I work as lead instructor for a high ropes course. Obviously, it's a safety-critical position - I'm responsible for the safety of both our customers and my team. The problem I'm having is that we don't get allocated sufficient break time - but I can't see an easy way to extend it without making people's jobs unnecessarily more difficult.

Over the summer, most people working on a given day will commonly work 9-10 hour shifts, with the lead and managers more likely to work 11-12 hours. Over the whole shift, the only break we are allocated by management is a 20-minute lunch break. I am able to let people go on extra breaks once lunches are finished, if I need to, but this isn't expected to be a regular thing - mostly reserved for the really long days, like summer Saturdays. Some thoughts:

  • This is the UK. Technically, a break this short over a shift of this length is illegal - I'm not 100% sure, but I believe the minimum is 30 minutes every 8 hours.
  • Because we have to maintain as many staff available to monitor the course as possible, only one person can take their break at any one time (of 7 or 8 instructors on duty). That means that with 20 minute breaks, it takes almost 3 hours to get everyone through lunch - increasing this to 30 minutes would mean taking 4 hours. Since we start sending people for lunch at 12, this would mean the lead (who goes last) doesn't get lunch until 3.30 or 4.00, which isn't much fun.
  • I am not a manager, and I don't have the authority to change this myself. I need to work out a solution with the manager and deputy. They know we only get 20 minutes but I don't know if they're aware that's illegal. I'm sort-of, low-level management - only in that I'm a lead, rather than an instructor. I don't make the decisions. I'm also not legally liable, beyond gross negligence on my part.
  • Winter shifts are obviously shorter, as we close before dark. That means it's not as much of a problem over winter - at the very least that length of break is legal - but not getting lunch until 4 is still not fun.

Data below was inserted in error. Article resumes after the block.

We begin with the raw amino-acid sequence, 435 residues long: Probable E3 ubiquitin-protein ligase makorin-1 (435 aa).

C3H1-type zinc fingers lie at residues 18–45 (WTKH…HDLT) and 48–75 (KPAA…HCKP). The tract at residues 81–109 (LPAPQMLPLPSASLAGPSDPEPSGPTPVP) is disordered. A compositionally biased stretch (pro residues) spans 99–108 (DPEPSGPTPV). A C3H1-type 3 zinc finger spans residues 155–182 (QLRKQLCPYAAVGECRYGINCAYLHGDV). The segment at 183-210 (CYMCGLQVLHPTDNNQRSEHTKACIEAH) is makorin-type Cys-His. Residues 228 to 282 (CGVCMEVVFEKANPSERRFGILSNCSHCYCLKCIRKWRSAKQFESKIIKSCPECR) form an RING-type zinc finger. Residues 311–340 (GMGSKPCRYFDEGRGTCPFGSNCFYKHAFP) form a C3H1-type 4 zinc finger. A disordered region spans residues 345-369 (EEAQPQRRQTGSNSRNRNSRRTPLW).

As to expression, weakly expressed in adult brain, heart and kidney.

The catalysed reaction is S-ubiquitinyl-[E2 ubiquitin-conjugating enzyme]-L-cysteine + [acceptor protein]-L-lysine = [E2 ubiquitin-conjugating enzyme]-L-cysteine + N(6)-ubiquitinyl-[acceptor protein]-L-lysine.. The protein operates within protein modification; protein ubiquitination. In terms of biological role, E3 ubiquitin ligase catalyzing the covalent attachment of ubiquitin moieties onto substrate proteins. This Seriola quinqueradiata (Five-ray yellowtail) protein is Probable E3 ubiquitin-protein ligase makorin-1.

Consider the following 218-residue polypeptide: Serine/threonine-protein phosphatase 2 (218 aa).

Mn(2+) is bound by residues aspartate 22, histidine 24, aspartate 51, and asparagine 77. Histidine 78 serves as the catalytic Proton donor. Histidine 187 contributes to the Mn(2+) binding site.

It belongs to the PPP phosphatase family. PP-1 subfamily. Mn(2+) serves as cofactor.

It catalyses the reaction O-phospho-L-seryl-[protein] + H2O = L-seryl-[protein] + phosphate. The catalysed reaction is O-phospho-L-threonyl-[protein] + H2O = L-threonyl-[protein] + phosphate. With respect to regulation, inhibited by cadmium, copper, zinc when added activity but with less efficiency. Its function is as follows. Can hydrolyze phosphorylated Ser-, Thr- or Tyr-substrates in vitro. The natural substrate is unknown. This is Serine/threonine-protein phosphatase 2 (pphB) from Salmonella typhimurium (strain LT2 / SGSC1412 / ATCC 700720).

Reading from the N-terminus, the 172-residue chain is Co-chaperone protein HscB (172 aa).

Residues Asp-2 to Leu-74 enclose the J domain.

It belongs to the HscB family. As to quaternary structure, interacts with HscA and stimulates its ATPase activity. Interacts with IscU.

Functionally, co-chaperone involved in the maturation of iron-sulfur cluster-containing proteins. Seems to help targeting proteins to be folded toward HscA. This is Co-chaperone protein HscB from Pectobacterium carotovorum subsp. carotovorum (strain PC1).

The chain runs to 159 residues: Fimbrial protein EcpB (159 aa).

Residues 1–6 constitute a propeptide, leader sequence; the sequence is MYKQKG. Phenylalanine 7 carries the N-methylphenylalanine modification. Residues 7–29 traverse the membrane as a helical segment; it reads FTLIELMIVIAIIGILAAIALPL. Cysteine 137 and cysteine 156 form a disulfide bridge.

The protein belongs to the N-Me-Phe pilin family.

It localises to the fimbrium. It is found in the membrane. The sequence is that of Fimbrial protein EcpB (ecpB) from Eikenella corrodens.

As outdoor instructors, we're all relatively young and physically this isn't a problem. It does, however, make me a touch concerned that our staff aren't getting enough of a break to continue to be effective when they return, which has safety implications that I'd rather not find myself dealing with.

Are there obvious ways to solve this that I'm missing?

  • 38
    Obviously, this would be a management decision, but it may be better to declare and announce an official lunch time, during which the course will be shut down. Commented Nov 20, 2017 at 15:30
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    The most obvious thing which occurs to me (but which may not be available to you) is: hire more people... TBH considering the safety-critical nature of the problem you're trying so solve, it's either this, or reduce the size of the course so that it can be effectively monitored by fewer people.
    – brhans
    Commented Nov 20, 2017 at 15:31
  • 1
    Related, but not duplicate: workplace.stackexchange.com/questions/94791/… Commented Nov 20, 2017 at 16:18
  • 2
    For anyone who, like myself, has never encountered the term before, a "high ropes course" is apparently one of these things.
    – terdon
    Commented Nov 21, 2017 at 14:24
  • 2
    @YetAnotherRandomUser I appreciate the sentiment, but I'm not entirely sure sharing the exact location I work at is a great idea :)
    – ArtOfCode
    Commented Jul 25, 2018 at 23:22

4 Answers 4


People who don't get adequate breaks tend to not pay attention to their job as well. People who are really hungry also don't pay attention well.